Questions and Answers With OEC Director Chris Essid

DHS Unit Releases First National Emergency Communications Plan On July 31, 2008, the Department of Homeland Security (DHS) Office of Emergency Communications (OEC) released the first-ever National Emergency Communications Plan (NECP), a joint...


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ESSID: In my opinion, every effort needs champions and this is no exception. The Governor's Assistant for Commonwealth Preparedness, Bob Crouch, was our biggest champion at the state level of government. He helped communicate the importance of the effort and obtain the resources needed to implement change. Additionally, the emergency responders on the SIEC served as champions to their respective practitioner groups to assist in driving change.

FIREHOUSE: How would you define interoperability and what is required to achieve it?

ESSID: Interoperability is simply the ability to communicate and share information (voice and/or data) as needed and when authorized. In my opinion, interoperability is a 90% coordination and 10% technology problem. Technologies assist in allowing us to be interoperable, but we must establish governance to discuss a coordinated path forward. In addition, we must develop standard operating procedures and conduct training and exercises to ensure that when incidents take place, we are ready and communication will not become an issue.

FIREHOUSE: What made you decide to pursue the director's position?

ESSID: I wanted to bring the lessons I learned in Virginia to the national level -- particularly that increased coordination among the federal, state, local and tribal levels of government will lead to more progress in advancing emergency communications around the nation. We have a responsibility to our emergency responders and to our citizens to ensure interoperability and emergency communications are something they can count on during day-to-day or disaster situations.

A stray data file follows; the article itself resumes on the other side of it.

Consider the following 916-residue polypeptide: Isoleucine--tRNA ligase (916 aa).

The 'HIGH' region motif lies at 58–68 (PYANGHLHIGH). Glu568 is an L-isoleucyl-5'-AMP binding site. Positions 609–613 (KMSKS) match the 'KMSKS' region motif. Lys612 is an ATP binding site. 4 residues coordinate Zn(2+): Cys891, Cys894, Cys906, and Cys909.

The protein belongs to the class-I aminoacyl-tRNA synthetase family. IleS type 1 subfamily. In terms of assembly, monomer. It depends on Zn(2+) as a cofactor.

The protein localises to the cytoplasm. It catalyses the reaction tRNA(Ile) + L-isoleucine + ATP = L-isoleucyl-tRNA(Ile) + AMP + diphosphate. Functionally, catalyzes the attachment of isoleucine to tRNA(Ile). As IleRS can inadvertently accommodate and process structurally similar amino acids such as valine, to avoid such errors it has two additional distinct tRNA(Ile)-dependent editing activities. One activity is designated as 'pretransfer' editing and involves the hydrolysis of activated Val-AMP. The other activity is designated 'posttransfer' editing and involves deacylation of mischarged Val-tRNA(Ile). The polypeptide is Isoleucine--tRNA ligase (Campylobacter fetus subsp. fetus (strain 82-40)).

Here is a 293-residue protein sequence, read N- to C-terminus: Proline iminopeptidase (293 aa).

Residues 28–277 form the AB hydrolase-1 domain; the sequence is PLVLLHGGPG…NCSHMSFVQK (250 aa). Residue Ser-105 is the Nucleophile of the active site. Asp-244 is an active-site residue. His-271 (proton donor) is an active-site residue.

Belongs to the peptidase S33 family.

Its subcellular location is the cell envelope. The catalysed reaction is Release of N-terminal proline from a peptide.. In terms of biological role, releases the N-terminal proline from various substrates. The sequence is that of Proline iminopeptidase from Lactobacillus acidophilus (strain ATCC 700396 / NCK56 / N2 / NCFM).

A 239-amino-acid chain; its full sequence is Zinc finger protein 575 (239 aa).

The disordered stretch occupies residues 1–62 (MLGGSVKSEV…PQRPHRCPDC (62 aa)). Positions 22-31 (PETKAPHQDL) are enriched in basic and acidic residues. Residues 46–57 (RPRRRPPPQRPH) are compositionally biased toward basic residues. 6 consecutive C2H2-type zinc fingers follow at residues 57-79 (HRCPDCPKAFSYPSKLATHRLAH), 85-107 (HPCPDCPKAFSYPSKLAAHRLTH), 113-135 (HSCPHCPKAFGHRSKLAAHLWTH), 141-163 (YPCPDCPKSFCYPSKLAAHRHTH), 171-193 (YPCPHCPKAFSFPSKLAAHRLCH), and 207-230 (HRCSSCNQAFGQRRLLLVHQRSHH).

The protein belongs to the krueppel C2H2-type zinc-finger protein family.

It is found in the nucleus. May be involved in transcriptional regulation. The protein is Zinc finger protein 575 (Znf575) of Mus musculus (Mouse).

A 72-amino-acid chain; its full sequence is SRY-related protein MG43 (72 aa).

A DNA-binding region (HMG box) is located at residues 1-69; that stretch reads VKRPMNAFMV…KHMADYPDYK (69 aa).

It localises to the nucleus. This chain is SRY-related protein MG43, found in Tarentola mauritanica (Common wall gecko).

FIREHOUSE: What are the unique challenges that you face on a daily basis?

ESSID: OEC prides itself on being a practitioner-driven office; therefore, collaborating with our stakeholders at all levels of government is very important. The challenge lies in coordinating our efforts with so many stakeholders that we ensure everything that comes out of OEC reflects the input from the emergency response community -- the boots on the ground. Fortunately, so many practitioners from across the nation volunteer their time to help OEC develop practical and relevant initiatives to improve emergency communications. They participate in focus groups and organizations like the Federal Partnership for Interoperable Communications, SAFECOM Emergency Response Council and its Executive Committee. The response has been tremendous and it shows we are all focused on improving interoperability.

FIREHOUSE: What are the key issues and vision for OEC and interoperability?

ESSID: OEC strives to support and promote the ability of emergency responders and government officials to continue to communicate in the event of natural disasters, acts of terrorism or other man-made disasters. OEC's vision is to work toward nationwide interoperability. OEC's key issues include effectively coordinating and collaborating with its stakeholders, developing policy and planning that promotes its vision, and providing technical assistance to states and territories in support of their efforts to achieve nationwide interoperability.

CHARLES WERNER, a Firehouse® contributing editor, is a 32-year veteran of the fire service and is fire chief of the Charlottesville, VA, Fire Department. Chief Werner serves on the Virginia Statewide Interoperability Executive Committee, the SAFECOM Executive Committee and the National Public Safety Telecommunications Council Governing Board.